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Health & Wellness

Test program connects on-scene first responders to overdose referral network

An ambulance parked at a hospital

Emergency Room doctors affiliated with UBMD have come up with a cyber-way to speed up access to care for people with substance abuse problems.

New York MATTERS covers most of the state and is moving to cover the rest and then move across state lines to apply its lessons and technology. That's what it does, uses tech to connect someone to an outpatient treatment program right there and then, in an ER or living room, where first responders have just found someone saved from the brink of death.

A map of the local New York MATTERS network.
A map of the local New York MATTERS network.

"The main reason why police, fire, EMS and first responders in general get frustrated with this disease process is that we don't have a ton to offer," said Dr. Joshua Lynch, associate professor of Emergency Medicine at the University at Buffalo. "But, suddenly, you put a very powerful referral network into the hands of a police officer or an EMS provider. It's actually very empowering. Now they are able to do something for the patient and it decreases the chance that they are going to get called back again for a similar problem."

Lynch said New York MATTERS is experimenting with issuing iPads with the group's software to first responders to connect any individual who has just scraped past death with patient care...then and there. The program also offers vouchers for medication to deal with opioids, as well as for transportation to get to that initial clinic, on the spot.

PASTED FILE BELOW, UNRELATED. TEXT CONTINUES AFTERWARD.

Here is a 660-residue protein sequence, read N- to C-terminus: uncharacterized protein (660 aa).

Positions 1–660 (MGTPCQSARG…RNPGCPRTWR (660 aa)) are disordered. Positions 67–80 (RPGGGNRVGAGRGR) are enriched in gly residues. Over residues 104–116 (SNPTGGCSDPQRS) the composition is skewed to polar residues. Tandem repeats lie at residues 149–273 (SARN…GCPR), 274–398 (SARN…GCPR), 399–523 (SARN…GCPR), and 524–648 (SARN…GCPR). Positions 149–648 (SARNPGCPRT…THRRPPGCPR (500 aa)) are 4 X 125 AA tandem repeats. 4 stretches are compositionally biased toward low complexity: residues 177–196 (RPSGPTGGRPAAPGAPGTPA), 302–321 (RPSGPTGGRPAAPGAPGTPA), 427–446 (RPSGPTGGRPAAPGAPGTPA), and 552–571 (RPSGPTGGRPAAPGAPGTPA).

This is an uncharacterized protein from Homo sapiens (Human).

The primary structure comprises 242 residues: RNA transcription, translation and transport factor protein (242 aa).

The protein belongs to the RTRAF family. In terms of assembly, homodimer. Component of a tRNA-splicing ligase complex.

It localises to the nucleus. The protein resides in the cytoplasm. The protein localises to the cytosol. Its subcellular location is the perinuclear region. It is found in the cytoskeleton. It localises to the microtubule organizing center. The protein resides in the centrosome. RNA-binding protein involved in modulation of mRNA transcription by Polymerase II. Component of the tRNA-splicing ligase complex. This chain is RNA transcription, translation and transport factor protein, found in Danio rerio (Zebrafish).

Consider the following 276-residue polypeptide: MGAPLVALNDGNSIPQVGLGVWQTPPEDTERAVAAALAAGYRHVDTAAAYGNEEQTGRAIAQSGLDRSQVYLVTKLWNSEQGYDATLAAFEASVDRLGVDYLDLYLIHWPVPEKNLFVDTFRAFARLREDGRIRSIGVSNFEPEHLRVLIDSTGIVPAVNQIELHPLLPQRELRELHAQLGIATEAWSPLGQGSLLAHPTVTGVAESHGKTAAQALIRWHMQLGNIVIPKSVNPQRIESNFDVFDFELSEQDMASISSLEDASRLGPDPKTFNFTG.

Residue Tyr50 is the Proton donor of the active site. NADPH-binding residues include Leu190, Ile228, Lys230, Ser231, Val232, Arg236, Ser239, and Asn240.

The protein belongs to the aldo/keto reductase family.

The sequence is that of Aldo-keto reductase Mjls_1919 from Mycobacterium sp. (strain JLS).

"If an individual happens to overdose in Syracuse but they actually live in Buffalo, they can use our electronic platform to pick an appointment, usually the next day, in Buffalo while they are sitting in an ER in Syracuse," said Dr. Joshua Lynch. "So I think that is what really also adds value to the program is that it's truly statewide and we are looking to expand to other states as well."

Lynch said about the only problem so far is competing hospital groups.

"The patients get to pick where they follow up," Lynch said. "So sometimes the hospital might be a little hesitant to come on board. because the patient might choose to follow up at the hospital's competitor's clinic down the street. But we see the importance, that if a patient wants to follow up at a clinic across the street from their house, the patient doesn't really care what hospital organization that clinic is affiliated with."

Right now, New York MATTERS works with more than 100 clinics, 1,000 pharmacies and more than 40 hospitals across the state.